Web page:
Governmental attempts to "relieve poverty" by means of financial handouts and state provision of ruinously expensive "free" health and education "services" are counter-productive. "Public services" should mean "services available to the public", not "services provided by government at the non-negotiable expense of anonymous tax-payers". Can you imagine the retail industry, for example, being run cost-effectively by a government department?

Members of the public expect to pay for the services they really want. They vote for something every time they part with their money. The free local market is the closest possible approximation to true democracy. I am certain that only action along the lines of re-introducing a culture of personal responsibility for the maintenance of health, strength, and social discipline offers any prospect of effectively combating antisocial behaviour and other forms of home-grown terrorism.

The Anonymous Tax-Payer

I realise, of course, that taxation is the lifeblood of every politician. I am also convinced that politicians extort far more blood from the body politic that is good for the health of either. I shall confine my remarks to income tax which, as at present administered, bears excessively hardly on the young people who have at long last won their liberty from school.

These young people have to find some way of earning a living: their self-respect cannot survive indefinite dependence on either their parents or the State. They must find and, by rent or mortgage pay for, somewhere to live — possibly with a partner with whom they may hope in due course to rear a family of their own. These early years of unaccustomed freedom, almost inevitably on a low income, are bedevilled by the abysmally low level of income at which the individual becomes liable to income tax. If there is any reform which would raise the morale of young people, it is the raising of the tax-free personal allowance to a level at which the individual, given sufficient desire and energetic enterprise, can both sustain personal life and have a realistic expectation of setting up a home. The unitary family and, in certain circumstances, the "communal household", should be treated as a unit for tax purposes.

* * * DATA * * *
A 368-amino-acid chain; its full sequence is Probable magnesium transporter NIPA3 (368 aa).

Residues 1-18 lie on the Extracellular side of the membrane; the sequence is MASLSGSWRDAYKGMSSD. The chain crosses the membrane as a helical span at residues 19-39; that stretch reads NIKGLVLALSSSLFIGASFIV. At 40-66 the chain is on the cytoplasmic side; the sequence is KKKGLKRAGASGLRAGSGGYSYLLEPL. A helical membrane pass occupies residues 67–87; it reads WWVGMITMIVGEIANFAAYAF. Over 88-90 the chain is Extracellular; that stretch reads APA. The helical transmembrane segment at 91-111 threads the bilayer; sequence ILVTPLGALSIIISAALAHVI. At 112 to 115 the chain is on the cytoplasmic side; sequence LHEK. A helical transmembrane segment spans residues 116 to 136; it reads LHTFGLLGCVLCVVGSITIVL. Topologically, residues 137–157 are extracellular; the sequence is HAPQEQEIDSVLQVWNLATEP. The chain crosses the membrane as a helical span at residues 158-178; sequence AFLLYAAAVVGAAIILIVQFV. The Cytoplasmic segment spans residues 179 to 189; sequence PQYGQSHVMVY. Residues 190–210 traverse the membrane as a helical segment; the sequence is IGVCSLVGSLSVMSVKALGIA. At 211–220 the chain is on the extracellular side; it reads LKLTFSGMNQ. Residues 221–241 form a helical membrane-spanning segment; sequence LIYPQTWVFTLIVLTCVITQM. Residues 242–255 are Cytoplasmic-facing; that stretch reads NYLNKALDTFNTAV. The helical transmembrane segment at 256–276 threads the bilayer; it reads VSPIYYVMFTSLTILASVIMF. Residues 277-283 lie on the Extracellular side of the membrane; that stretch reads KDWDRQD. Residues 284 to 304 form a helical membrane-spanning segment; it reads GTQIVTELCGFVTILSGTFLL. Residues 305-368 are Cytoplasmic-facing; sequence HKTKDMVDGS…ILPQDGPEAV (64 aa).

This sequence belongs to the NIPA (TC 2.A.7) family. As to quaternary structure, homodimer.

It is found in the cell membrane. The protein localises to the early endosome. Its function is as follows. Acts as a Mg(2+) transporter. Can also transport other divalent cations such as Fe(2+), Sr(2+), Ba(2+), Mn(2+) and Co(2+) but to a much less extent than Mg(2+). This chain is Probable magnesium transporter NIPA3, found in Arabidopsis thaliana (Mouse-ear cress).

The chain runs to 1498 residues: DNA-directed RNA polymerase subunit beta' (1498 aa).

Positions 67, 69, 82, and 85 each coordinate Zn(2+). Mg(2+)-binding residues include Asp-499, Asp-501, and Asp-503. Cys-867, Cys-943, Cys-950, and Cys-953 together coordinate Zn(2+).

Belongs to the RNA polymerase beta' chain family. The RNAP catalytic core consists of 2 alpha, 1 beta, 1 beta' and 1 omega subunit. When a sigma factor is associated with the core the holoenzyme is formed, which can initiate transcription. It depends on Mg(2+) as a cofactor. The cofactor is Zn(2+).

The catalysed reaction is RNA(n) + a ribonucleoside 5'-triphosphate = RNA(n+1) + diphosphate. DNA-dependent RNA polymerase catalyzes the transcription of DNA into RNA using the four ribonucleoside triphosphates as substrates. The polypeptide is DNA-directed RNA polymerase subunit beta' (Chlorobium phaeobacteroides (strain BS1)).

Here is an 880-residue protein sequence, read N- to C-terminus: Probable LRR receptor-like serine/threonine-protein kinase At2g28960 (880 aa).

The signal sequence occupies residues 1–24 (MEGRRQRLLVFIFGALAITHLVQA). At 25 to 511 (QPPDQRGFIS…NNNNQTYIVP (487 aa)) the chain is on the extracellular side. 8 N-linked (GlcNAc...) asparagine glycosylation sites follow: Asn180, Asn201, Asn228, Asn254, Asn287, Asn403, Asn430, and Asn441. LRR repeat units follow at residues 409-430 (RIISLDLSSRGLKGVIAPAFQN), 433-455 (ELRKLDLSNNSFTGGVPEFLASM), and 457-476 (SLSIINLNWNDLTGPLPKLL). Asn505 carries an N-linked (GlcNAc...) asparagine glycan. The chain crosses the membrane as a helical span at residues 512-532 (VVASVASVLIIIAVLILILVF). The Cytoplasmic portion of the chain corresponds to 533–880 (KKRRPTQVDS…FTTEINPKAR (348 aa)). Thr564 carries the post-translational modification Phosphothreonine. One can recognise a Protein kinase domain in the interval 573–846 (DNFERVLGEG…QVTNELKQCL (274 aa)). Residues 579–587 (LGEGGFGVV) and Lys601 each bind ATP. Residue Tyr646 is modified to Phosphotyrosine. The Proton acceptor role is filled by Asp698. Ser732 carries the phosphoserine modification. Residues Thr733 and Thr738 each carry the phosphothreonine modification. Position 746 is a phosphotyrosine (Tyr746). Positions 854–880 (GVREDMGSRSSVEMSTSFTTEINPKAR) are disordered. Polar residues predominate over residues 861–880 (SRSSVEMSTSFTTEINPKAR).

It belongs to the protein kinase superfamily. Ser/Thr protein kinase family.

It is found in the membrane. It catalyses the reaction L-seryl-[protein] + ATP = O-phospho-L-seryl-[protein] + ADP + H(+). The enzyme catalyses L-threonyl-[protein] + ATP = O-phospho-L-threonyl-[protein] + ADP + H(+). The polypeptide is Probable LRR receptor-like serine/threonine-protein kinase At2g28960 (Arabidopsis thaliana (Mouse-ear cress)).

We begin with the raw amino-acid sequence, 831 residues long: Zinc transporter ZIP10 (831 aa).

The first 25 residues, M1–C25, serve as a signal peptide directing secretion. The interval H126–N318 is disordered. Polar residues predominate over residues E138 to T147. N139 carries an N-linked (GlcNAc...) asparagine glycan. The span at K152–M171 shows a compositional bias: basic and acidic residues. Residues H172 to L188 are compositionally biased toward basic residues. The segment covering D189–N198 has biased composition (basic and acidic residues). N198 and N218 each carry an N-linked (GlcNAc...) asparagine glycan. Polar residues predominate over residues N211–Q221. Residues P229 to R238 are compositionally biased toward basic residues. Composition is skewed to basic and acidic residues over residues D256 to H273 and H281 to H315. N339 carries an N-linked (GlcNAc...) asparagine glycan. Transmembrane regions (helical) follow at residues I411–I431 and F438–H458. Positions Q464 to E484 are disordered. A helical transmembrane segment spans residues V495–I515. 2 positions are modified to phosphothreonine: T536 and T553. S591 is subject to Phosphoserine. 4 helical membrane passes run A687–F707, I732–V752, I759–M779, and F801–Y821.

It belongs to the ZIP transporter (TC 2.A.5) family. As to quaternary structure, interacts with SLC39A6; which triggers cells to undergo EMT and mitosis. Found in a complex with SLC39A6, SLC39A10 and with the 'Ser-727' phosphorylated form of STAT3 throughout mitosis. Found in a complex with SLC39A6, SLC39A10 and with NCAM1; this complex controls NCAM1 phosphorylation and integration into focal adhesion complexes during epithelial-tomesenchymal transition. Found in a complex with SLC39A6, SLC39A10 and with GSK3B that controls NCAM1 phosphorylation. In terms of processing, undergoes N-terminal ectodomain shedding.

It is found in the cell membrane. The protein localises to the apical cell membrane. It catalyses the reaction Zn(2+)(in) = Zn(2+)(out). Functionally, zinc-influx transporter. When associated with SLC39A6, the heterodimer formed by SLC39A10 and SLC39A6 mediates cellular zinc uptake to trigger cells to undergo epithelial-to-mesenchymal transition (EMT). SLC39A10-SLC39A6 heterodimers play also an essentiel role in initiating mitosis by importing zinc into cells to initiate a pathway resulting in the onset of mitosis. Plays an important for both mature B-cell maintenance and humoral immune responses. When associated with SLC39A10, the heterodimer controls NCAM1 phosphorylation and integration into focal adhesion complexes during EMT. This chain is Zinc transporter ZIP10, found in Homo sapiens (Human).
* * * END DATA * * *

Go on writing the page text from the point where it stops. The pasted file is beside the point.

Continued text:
In summary, the poor should not expect handouts but, on the other hand, must be spared the debilitating effects of income tax until they have achieved financial self-sufficiency. Taxation in general should be adjusted to raise essential revenue after this primary condition has been met.

Political Balance

I am not a fan of political parties, but they seem to be a necessary evil unless and until something more like true democracy can be introduced. If I were younger, I should consider forming a Tax-payers' Party to give the anonymous tax-payer a distinctive voice and to promote thrift in all forms of government as well as in personal life. As things are, I can but hope that these remarks will, through you and others who may read them, bear health-restoring fruit.

Yours sincerely

Duncan Macdonald

P.S. Please could you also let us have a referendum to determine whether or not the United Kingdom should subscribe to the latest variant of the European Constitution, whatever it is called officially?